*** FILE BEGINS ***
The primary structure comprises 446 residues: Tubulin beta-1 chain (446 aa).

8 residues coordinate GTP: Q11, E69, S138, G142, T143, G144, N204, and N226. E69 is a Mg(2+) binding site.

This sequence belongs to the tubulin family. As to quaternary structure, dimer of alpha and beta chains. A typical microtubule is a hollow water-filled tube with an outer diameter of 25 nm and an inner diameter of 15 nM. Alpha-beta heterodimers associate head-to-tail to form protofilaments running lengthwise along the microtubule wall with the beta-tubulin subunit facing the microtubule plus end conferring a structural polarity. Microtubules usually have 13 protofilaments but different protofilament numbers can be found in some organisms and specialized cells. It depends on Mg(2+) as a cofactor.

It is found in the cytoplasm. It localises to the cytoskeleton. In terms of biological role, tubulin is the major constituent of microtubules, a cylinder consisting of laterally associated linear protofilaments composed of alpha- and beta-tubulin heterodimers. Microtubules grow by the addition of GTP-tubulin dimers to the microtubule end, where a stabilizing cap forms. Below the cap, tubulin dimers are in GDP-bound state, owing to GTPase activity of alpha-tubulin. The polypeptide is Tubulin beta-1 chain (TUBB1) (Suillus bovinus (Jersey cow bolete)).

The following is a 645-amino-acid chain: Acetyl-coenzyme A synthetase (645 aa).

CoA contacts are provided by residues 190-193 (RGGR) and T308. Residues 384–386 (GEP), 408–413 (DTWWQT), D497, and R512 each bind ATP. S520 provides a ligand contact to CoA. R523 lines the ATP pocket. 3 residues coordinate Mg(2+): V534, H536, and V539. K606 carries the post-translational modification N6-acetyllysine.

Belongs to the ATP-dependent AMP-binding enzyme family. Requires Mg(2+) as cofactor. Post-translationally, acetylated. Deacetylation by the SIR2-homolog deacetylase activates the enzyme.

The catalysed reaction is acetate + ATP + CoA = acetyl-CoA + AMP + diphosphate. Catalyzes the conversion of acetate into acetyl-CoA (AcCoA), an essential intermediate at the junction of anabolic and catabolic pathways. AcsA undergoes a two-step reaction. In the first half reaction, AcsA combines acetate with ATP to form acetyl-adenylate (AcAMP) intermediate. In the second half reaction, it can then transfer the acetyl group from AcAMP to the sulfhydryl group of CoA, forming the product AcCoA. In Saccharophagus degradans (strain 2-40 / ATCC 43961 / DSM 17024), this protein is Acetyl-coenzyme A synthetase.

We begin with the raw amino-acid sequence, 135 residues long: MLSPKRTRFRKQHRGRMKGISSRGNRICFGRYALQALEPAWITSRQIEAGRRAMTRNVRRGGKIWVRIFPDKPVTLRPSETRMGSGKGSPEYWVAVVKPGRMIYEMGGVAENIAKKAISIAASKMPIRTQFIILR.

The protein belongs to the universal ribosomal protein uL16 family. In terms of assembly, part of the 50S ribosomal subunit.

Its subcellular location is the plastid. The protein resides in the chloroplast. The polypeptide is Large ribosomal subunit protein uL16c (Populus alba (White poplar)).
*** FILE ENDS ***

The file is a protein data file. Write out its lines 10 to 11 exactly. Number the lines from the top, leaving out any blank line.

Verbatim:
The protein belongs to the universal ribosomal protein uL16 family. In terms of assembly, part of the 50S ribosomal subunit.

Its subcellular location is the plastid. The protein resides in the chloroplast. The polypeptide is Large ribosomal subunit protein uL16c (Populus alba (White poplar)).